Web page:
John Dillenger, Bonnie and Clyde, and the Zodiac killer all have one thing in common: crime. They are all remembered for the chaos and felonies they commited centuries after they passed away. Reasons for crime can range from financial issues that can lead to such famous bank robbers as Bonnie and Clyde and John Dillenger, to malicious murders with the prime motive behind it being to watch society panic. A prime example of a pychotic, cold-hearted killer would be the infamous Whitechapel murderer, Jack the Ripper. Jack the Ripper was know for vicious killings of prostitutes, he was never cought, and to this day remains a fascinating mystery.
The year was 1888, and the Industrial Revolution was in full swing. The people of Londan lived for sophistication and often turned a blind eye to the more frequent dirty crimes of their society. Whitechapel was known as one of the dirtiest, poorest, slums in London. It was also known for prostitution. Prostitution was a common job back then for lower class women living on their own in need of money. It was also strictly looked down upon. The people of Londan were ill-mannered to prostitutes and often inveighed their thoughts about their activities. But many were still shocked when the crimes of Jack the Ripper were discovered. Since many of England wanted to ignore the obvious activities that were happening in Whitechapel, the vicious slaying of multiple prostitutes was a slap across the city’s face. Jack the Ripper, a strange, unknown being, was maliciously murdering women and leaving their bodies in plain sight for the public to see.
The first victim was Mary Ann Nichols. She was murdered on the night of August 31st. Her throat and abdomen had been cut. She had been walking about the streets looking for a way to secure money to pay for a room when the murderer must have taken her from behind. She was found by a man who went to contact the police. While he was a gone the Constable John Neil found her body. He quickly contacted a doctor, whom immediately upon seeing the body declared her dead.
The second victim was Anne Chapman. She was killed on September 8th, eight days after the death of Mary Ann Nichols. There was no doubt that this was the work of the same hand for her throat and abdomen were also cut. Yet unlike Nichols body, Chapman’s had been more mutilated; part of her intestines were laying above her right shoulder and her throat had been cut more deeply than Nichols.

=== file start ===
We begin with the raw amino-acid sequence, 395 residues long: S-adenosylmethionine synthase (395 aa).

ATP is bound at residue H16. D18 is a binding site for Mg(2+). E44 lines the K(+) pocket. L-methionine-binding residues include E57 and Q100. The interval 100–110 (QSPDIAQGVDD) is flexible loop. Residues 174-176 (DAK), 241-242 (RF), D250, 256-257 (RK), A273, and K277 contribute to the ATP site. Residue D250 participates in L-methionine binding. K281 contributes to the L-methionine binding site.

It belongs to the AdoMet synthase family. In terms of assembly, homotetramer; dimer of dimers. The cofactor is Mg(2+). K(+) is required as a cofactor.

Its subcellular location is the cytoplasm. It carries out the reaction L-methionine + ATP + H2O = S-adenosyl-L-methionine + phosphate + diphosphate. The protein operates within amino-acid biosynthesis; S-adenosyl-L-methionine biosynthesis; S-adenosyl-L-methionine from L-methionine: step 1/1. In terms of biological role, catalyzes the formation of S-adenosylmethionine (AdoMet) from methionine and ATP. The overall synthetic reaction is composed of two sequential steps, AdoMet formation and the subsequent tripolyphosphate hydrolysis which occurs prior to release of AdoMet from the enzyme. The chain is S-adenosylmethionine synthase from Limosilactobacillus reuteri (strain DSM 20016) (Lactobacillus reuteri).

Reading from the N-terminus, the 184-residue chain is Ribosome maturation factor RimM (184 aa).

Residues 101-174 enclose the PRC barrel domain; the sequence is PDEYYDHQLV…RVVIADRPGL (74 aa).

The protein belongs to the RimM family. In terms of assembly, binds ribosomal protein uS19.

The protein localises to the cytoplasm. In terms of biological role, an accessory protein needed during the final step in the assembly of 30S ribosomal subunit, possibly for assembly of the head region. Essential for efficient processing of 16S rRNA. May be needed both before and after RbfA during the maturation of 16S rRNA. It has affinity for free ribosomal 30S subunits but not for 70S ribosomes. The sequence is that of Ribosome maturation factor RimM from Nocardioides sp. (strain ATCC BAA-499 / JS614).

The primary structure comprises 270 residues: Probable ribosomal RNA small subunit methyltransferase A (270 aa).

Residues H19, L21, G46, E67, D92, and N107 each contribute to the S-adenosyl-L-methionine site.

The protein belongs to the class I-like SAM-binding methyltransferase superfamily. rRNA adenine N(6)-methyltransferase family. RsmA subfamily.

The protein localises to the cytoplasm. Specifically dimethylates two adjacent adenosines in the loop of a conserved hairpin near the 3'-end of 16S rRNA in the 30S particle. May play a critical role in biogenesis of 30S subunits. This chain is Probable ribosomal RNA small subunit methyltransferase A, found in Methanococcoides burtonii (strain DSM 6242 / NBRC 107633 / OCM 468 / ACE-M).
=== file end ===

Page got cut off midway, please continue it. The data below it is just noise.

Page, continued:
The third time the Ripper struck was on the night September 30th; on that night he committed a double murder. Elizabeth stride and Catherine Eddowes were the next victims for the malevolent killer. Stride was murdered in the typical “Jack the Ripper” fashion with her throat cut, yet strangely abdomen left unscathed. Eddowes, on the other hand, was brutally murdered far worst than any of the victims before. She had been butchered so that her face was almost unrecognizable. Half of her body was slashed to pieces and a kidney had been removed.
Yet the very last know victim of the Ripper’s work had the worst of them all. Mary Kelly was savagely murdered on the night of November 8th. She was found in her room, number 13 at Miller’s Court. Her throat was cut like the rest but this time Jack the ripper had carved some of the skin off of her legs.
She was the last definite victim of the venomous murderer that haunted the streets of Whitechapel.
Jack the Ripper “ was a sick man, a man twisted with hatred and wracked by sadistic cravings”(47), or so was said to be by Colin Wilson, the author of Encyclopedia of Murder. Whatever the Ripper had been like, he had caught the attention of England. He had shocked the city of London into realizing the dirty deeds that went on underneath the curtain of the night. He had also been rumored to write letters to the police. There was no absolute proof that it was the Ripper himself. A possibility was that it might have been a copycat hoping to steal some limelight. In one of the letters though he had written about trying to remove the ear from Catherine Eddowes body. That had not been released to the press yet and only the killer could have known about that(36). In one of the letters the Ripper, or a copycat, had mailed in half a kidney. He taunted the Police chief who received it by saying that he had eaten the other half of it(26). Though many of the descriptions in the letters are spot on with his crimes, the information in the letters alone was not enough to capture the infamous Jack, if it were truly him that wrote the letters.
Jack the Ripper has stayed as much of a mystery today as he had been centuries ago. The reason as to why he had murdered the women is also unknown. Many believe it was a hate crime against prostitution, another belief is from Colin Wilson, author of Encyclopedia of Murder, which is that “Jack the Ripper was a homosexual sadist with a hatred of women”. Yet the true reason why he went on a rampage of vile murder is still a mystery. The identity of the Ripper is also still unknown. There have been countless suspects and theories ranging from a woman to a possible Russian plot in hopes to overcome the British Police (47). Although there is a long list of supposed suspects, not one has ever been close enough to be defined as the actual killer. Despite the years and years that people have poured over the evidence, they are no closer to finding the identity of the unknown villain than they were before.
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